Archive for the ‘Squidoo’ Category

Rolling PinYou know me – ever the opportunist. Yesterday I did some research and discovered that there was no one comprehensive resource for the proper care and cleaning of my wooden rolling pin, so today I put one together.

Not a terribly glamorous topic, I know, but I saw a need and decided to fill it. While I was at it, I sharpened up my Illustrator skills by making my own graphic for it. If I was really ambitious, I’d do some more pics, but I’ve got a sore throat tonight and baby is due any day now, so … ambition will have to wait for a while. Maybe in a future update.


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My cat watching the fish tank
I’ve had a pair of the little guys since last summer, but when I decided to add some fish to their tank, I had a lot of research to do about species compatibility and so on. This lens will be an attempt to consolidate the most critical and useful information about African dwarf frogs that I’ve found over the last several months.

I’ve also decided that my camera stinks at taking pictures of the stuff in my tank. If anybody knows a way to manually focus a Sony digital camera, let me know.

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I’ve been adding content for a while, but I think I can finally say that my solar system generation lens is complete. To commemorate its completion, I’ve tossed together a tracking sheet, simple and free for anyone to download and use in their games. It’s nothing fancy, but I figure I’ll save the pretty version for the book.


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Even though I haven’t blogged in a while, I’m still around. I just haven’t done anything truly blogworthy in a while. I’m not running any campaigns or actively working on any projects…at least, not until this morning. My shiny brand-new (ok so it’s been sitting on the back-burner for a while, and just barely became presentable) project is called Building a Star System, and is a newly-published lens on Squidoo. It’s a tool to help people build planetary system models for fictional solar systems.

Now before you get all excited, it’s not a fancy 3D model generator, or anything like that. Rather, it’s a series of charts and dice rolls that will get you off the ground if you find yourself suddenly in need of a random star system. It can also be used to fine-tune an existing system you’re just not satisfied with, and eventually it will assist you in fleshing out your worlds as well. Currently it can do everything from choosing a star type to determining how many moons your planets have. It’s a great starting point, and there’s lots more to come.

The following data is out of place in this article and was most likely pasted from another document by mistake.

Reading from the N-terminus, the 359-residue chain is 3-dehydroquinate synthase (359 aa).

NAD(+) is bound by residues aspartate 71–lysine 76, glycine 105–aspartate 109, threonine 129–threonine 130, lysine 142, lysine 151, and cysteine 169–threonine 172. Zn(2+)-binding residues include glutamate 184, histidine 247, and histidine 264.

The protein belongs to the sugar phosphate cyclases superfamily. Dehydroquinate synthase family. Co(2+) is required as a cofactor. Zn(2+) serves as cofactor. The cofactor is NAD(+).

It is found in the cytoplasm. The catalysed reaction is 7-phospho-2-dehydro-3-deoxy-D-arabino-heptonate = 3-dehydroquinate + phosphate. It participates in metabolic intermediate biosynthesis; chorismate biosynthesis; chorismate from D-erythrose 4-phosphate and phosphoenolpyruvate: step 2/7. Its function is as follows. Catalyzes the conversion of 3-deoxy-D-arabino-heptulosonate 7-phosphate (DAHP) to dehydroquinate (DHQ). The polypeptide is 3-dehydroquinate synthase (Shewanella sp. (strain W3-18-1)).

I also did a little updating of some other lenses, particularly my most popular lens, How to Get Rid of a Kink in Your Neck. I’m amazed at the traffic it’s pulled in so far – it always comes up on the first page of google search, too. If I could post regularly, maybe I’d pull traffic like that to the blog again too…

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Well, that was fun. I wouldn’t say I’d mastered PHP yet, by far, but now I’ve got a fair idea of its capabilities and a good collection of stock code snippets to play with. Now that I’ve spent months crawling the web for some tips on building a website with PHP, I’ve decided to put together the PHP tutorial I wished I’d had at the beginning. I’ve skipped over the bare basics in favor of explaining each line of code one piece at a time, and tried to write with the assumption that the reader doesn’t have a background in programming beside html itself. (I think I might have to build an html and css tutorial later – it was fun).

The tutorial covers all the topics I thought were vital to my website project. I started out with a basic run-through of what PHP can do and what you have to know/have before you can use it. Then I went right in to the meat and potatoes, but in the order I wish I’d learned it, rather than in the order I did. I started with using includes – writing part of your page code in a separate file for ease of editing later – then moved on the the tough stuff – databases. Admittedly, I have no idea how any of the other databases might differ from MySQL, but since that’s not what the tutorial is about, anyone using a different one will have to debug things on their own (what better way to learn, after all!)

I focused a good bit of time on the part that took me the longest to get working – that is, generating dynamic URLs with a query string. I completely skipped the ‘try this example’ stuff – there’s plenty of those on w3schools, and they didn’t really help me. Instead I used an approach I learned in one of my textbooks – explaining lines of code one piece at a time with helpful examples and a personal style. I’ve also included real working examples of code and suggestions for what uses to put them to. The goal is to get the reader from knowing nothing to understanding PHP in 4,000 words or fewer. I’d appreciate any feedback, either here in the comments or on the lens itself (backlinks welcome – one per comment please) from anyone interested in PHP on how well it accomplishes this goal.

As a little extra tidbit, I’ve included some tips on converting dynamic URLs to static ones. There seem to be several different methods out there, many of them far too complicated for a beginner to try, so I snagged a pair of the better ones and did a little how-to for ‘dessert’. Enjoy!

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